Hating your job is a badge of honor. Don’t believe me? Next time you’re hanging out with some co-workers or friends try complaining about work last night. You’ll probably get a few nods of agreement or any variety of affirmations – “tell me about it…”, “amen!”, “I know, I hate my job too!” Now try telling the same group how much you enjoyed work last night. Chances are you’ll get some really odd looks and a lot of silence – crickets, crickets. People might even avoid you. Why? Because people don’t like to see someone happy with their job, it’s just weird.
If you are genuinely happy with your job it reminds them that they are not. It also reminds them of that little voice inside their head. The voice that says “you aren’t happy here, this isn’t where you belong.” People don’t like to hear that voice. In fact, a lot of people spend their lives trying to shut it up. That little voice is dangerous. It often fills your head with ideas of grandeur like starting your own business and making lots of money. Sometimes it tells you to go and make a difference; become a doctor and save people’s lives. Other times it tells you to quit your job and do something you actually care about.
You see, the problem with that voice is that it’s usually right.
As a senior in high school you probably have already started hearing this voice. For you it may be saying, “why are you majoring in THAT!? You don’t even like that.” Or “what difference are you going to make in that job?” Or maybe it’s saying, “Why aren’t you painting anymore, you love to paint?”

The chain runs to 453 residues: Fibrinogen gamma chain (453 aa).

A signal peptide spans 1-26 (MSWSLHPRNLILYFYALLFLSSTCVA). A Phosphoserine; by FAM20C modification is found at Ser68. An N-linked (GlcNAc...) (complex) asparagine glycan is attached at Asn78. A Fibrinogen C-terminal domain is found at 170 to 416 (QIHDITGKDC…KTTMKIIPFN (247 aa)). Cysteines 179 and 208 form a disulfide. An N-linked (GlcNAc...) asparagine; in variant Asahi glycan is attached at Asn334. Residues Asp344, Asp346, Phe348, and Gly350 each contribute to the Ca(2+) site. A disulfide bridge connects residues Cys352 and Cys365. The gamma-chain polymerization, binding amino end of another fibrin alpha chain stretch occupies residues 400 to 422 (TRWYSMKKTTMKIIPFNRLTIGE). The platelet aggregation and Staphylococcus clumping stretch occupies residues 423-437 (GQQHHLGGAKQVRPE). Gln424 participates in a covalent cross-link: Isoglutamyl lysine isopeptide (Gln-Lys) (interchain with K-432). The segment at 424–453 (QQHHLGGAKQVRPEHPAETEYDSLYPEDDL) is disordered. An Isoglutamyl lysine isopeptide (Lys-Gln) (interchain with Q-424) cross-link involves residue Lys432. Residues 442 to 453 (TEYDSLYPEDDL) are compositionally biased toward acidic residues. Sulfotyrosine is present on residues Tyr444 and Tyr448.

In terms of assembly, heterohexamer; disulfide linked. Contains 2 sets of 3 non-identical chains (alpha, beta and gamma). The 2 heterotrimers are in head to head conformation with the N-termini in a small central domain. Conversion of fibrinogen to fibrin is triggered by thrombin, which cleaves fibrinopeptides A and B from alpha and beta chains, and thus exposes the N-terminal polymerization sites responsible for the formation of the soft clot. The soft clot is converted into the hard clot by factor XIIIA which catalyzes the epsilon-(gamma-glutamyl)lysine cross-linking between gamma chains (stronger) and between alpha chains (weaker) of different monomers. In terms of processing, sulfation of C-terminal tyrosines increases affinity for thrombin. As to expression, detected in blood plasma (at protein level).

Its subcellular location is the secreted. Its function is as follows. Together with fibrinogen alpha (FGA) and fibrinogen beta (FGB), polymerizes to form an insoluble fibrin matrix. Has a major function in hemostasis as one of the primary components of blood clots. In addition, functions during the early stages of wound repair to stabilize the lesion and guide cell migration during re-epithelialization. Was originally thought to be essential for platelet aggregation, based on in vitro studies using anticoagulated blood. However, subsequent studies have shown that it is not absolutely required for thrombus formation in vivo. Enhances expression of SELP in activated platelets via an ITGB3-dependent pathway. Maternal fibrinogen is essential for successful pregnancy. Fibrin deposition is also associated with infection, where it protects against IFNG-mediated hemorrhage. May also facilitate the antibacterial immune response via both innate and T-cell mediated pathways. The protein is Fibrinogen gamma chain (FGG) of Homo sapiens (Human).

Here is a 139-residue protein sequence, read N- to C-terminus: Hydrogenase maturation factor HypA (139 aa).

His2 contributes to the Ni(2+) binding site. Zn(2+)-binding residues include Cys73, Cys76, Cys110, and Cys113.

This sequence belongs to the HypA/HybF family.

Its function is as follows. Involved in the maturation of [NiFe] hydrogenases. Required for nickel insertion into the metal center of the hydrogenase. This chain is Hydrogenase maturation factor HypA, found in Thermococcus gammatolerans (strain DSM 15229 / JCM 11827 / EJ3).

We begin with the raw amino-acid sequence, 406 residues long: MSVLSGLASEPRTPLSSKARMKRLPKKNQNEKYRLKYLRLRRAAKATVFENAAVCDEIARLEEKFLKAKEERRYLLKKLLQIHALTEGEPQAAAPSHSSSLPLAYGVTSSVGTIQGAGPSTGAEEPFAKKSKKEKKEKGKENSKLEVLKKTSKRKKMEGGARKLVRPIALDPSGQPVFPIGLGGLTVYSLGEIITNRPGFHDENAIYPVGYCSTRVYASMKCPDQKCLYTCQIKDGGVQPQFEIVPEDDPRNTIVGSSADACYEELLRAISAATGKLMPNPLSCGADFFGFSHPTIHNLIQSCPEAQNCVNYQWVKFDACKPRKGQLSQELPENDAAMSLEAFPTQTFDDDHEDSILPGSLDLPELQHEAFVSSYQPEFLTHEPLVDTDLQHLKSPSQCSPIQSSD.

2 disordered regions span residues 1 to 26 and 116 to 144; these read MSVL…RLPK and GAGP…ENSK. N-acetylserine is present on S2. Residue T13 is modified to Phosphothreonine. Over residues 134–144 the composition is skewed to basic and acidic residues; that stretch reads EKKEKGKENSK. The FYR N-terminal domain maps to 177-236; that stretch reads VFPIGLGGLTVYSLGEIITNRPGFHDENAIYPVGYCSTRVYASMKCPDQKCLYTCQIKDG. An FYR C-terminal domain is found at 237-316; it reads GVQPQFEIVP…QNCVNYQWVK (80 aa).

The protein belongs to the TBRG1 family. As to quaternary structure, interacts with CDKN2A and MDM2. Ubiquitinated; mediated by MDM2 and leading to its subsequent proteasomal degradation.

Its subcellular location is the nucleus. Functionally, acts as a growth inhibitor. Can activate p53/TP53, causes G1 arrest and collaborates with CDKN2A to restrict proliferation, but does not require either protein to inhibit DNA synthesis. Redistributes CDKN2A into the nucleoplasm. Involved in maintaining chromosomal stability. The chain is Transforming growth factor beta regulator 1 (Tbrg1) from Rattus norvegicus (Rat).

Don’t ignore that voice. It might just be the key to your success. Being successful isn’t about ignoring your hopes and dreams and keeping your nose to the grindstone. Success is about finding out what makes you happy and then figuring out a way to make that profitable.
What do you daydream about when you are in class? What would you rather be doing when you are at work? What is it that you do when you are putting off what you are supposed to be doing? Jessica Hische says it best when she says, “The work you do while you procrastinate is probably the work you should be doing for the rest of your life.”
A fulfilling and profitable vocation is made up of three things: passion, talent, and an economic model. Before you even think about applying for a university or taking your next job, you need to have a plan for your future career path that addresses all three of those areas and it all starts with that little voice between your ears.